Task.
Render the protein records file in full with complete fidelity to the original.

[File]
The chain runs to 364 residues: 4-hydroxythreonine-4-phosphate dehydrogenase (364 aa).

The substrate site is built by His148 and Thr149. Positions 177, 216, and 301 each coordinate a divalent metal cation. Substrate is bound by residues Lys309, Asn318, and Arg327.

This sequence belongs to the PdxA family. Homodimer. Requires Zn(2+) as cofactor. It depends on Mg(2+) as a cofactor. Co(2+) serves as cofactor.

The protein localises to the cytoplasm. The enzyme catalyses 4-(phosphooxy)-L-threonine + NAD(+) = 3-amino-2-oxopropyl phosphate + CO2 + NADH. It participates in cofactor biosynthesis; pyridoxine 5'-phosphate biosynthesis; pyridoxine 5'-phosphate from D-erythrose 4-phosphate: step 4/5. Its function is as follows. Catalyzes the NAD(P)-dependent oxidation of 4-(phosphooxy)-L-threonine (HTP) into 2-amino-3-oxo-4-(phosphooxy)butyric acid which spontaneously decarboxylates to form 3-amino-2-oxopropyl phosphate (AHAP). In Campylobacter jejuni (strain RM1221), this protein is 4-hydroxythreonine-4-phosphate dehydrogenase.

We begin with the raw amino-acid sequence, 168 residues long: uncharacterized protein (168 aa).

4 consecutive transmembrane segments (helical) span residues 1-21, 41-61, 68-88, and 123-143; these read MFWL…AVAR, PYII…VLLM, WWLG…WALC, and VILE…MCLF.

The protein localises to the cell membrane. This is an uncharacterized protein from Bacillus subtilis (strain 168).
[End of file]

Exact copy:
The chain runs to 364 residues: 4-hydroxythreonine-4-phosphate dehydrogenase (364 aa).

The substrate site is built by His148 and Thr149. Positions 177, 216, and 301 each coordinate a divalent metal cation. Substrate is bound by residues Lys309, Asn318, and Arg327.

This sequence belongs to the PdxA family. Homodimer. Requires Zn(2+) as cofactor. It depends on Mg(2+) as a cofactor. Co(2+) serves as cofactor.

The protein localises to the cytoplasm. The enzyme catalyses 4-(phosphooxy)-L-threonine + NAD(+) = 3-amino-2-oxopropyl phosphate + CO2 + NADH. It participates in cofactor biosynthesis; pyridoxine 5'-phosphate biosynthesis; pyridoxine 5'-phosphate from D-erythrose 4-phosphate: step 4/5. Its function is as follows. Catalyzes the NAD(P)-dependent oxidation of 4-(phosphooxy)-L-threonine (HTP) into 2-amino-3-oxo-4-(phosphooxy)butyric acid which spontaneously decarboxylates to form 3-amino-2-oxopropyl phosphate (AHAP). In Campylobacter jejuni (strain RM1221), this protein is 4-hydroxythreonine-4-phosphate dehydrogenase.

We begin with the raw amino-acid sequence, 168 residues long: uncharacterized protein (168 aa).

4 consecutive transmembrane segments (helical) span residues 1-21, 41-61, 68-88, and 123-143; these read MFWL…AVAR, PYII…VLLM, WWLG…WALC, and VILE…MCLF.

The protein localises to the cell membrane. This is an uncharacterized protein from Bacillus subtilis (strain 168).